The good? At its core, FARSCAPE combines action, drama, and character in perfect amounts, and it makes it easy to gain a rooting interest in its leads romantic life. Browder and Black have so much chemistry together that it seeps out of your screen. They couldn’t be more appealing. Plus, you get the work of the Henson Company in the show, some of their best puppetry ever. Rygel is a puppet, and he’s as complex a puppet ever put on a screen. Greedy, self-serving, un-trustworthy, yet with moments of deep caring and valor, Rygel is a wildcard, and the puppetry involved in bringing him to life is astounding. Moya is run by a symbiotic being known only as Pilot, and Pilot is also a puppet. Pilot is the opposite of Rygel; deeply emotional and full of little but love and caring. Both characters are an incredible showcase for the talents of the Henson folks.

FARSCAPE also has an incredibly vivid look and feel to it. The worlds don’t look like what you’d get with TREK or other TV sci-fi. The aliens don’t resemble anything from other shows, either. It represents a creative pinnacle, and one the show can legitimately be proud of. It’s a dark, dusty, musty universe to play in, and one with dangers at every turn. It’s a complex, grown-up show that really does feel unique to televised science fiction.

That said, what works against it is pretty much precisely that.

If you went back to 2000 or 2001 and decided to give the show a try in season two, there is absolutely no chance in hell you would be able to follow it. FARSCAPE is serialized in the extreme. Even if you had come in halfway through season one, you’d have been horribly lost. As it was, I used a couple of websites to supplement my understanding of the show and its mythology as I viewed this set. I tried it without doing so and was hopelessly lost.

It’s horrible to say that the show was perhaps too complex for its own good, yet that was the feeling I got over and over. I found myself sucked into the lives of the characters and really caring about what happened, but I also found myself grateful I had waited until I had this set in hand. FARSCAPE is the most inaccessible science fiction piece perhaps ever created. Bits and pieces of it work on an episode-by-episode level, but a ton of it requires that you’ve seen the majority of what came before. By the time you get to season four, it’s so deep into its uber-plot that it’s almost painful. There was absolutely no chance that someone was going to start watching for the first time in season five, so you gain some understanding of why Sci-Fi Channel did what it did. With the amount of money the show cost, ratings were going to decline again in the final year, not pick up.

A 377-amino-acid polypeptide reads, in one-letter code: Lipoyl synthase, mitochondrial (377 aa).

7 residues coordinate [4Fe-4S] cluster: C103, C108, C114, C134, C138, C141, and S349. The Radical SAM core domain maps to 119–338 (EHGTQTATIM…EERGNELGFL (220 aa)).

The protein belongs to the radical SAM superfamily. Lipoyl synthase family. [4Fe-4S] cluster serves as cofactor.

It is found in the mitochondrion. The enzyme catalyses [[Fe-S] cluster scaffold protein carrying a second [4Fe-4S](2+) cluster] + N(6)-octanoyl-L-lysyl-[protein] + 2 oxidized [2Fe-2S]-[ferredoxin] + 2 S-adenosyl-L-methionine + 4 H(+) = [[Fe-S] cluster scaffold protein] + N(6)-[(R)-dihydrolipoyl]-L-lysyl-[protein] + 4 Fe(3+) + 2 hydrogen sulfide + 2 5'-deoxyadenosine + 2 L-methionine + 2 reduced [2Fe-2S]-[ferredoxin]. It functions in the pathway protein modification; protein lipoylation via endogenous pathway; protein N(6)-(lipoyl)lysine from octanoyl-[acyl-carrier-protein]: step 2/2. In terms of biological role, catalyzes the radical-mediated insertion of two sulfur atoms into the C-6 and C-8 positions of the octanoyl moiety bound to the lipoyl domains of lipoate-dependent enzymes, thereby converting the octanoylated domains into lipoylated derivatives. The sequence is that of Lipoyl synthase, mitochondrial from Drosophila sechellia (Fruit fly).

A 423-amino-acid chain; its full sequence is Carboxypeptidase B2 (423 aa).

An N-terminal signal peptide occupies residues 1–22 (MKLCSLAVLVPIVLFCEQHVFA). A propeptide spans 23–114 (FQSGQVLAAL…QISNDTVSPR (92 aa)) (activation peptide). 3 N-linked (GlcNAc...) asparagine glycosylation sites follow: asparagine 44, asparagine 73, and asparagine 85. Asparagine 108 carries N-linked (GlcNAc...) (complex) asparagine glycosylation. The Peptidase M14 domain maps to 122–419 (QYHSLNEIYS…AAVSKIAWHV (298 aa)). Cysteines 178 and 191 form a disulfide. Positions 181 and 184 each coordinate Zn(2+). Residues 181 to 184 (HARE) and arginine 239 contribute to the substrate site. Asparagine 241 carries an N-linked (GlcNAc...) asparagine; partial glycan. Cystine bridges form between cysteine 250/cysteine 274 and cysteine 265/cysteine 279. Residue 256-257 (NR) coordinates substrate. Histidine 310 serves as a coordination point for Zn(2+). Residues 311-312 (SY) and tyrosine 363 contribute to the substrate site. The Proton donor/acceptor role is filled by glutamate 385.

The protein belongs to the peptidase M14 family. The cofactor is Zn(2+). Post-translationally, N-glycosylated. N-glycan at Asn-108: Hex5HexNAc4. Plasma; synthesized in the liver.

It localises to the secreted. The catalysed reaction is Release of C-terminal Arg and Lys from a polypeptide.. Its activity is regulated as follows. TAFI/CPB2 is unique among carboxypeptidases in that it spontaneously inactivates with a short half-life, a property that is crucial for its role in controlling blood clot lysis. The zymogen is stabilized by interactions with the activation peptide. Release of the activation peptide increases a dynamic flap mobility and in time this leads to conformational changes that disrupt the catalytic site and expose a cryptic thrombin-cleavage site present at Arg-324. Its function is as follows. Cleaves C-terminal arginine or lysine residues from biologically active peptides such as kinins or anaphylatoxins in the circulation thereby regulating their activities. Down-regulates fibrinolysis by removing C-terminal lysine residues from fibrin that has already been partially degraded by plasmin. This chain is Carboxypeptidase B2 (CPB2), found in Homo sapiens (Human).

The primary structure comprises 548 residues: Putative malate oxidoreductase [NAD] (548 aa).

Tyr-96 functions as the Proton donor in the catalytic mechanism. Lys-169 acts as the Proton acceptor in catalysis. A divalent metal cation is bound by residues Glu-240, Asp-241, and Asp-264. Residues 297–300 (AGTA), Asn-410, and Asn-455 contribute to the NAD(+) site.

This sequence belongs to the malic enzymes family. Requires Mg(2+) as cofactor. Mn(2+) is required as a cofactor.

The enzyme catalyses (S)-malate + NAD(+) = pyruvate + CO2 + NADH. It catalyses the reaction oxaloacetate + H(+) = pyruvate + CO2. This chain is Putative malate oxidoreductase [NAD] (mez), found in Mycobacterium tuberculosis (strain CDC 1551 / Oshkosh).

The other issue at hand is Crichton’s character development. Which is to say: there isn’t any. The John we have at the end of season four isn’t appreciably different from the man we met in season one. He’s a bit more monomaniacal in his goal of protecting wormhole technology from the bad guys, and he’s in love with Aeryn, but other than that, he’s still the gung-ho space cowboy we met in the first episode. Where Aeryn truly has an arc, John’s remains flat. Things happen to John (capture, torture, etc.) along the way, but he doesn’t change. Look at the recent incarnation of BATTLESTAR GALACTICA and how much Adama changes from the miniseries to the final episode; your lead can have a strong arc over 80+ episodes. But Crichton has no arc at all.

This box set contains all four seasons of the show, comprising 88 episodes, but does not have the follow-up miniseries THE PEACEKEEPER WARS because of rights issues. However, what’s here is expertly done. All aspect ratios are intact, and sound is in 5.1. Colors are vibrant, and the extras, which are contained through the seasons and on two bonus discs, are plentiful.

I enjoyed FARSCAPE, definitely enough that I need to get my hands on the miniseries, and can recommend it for those looking for a strong, well-written dose of sci-fi. And having it all in hand definitely makes it something that’s easier to follow and appreciate. It has appealing actors, good stories, and genuine twists and turns. It’s pulp fiction done twenty-first century style. Just be prepared to pay attention.

Marc Mason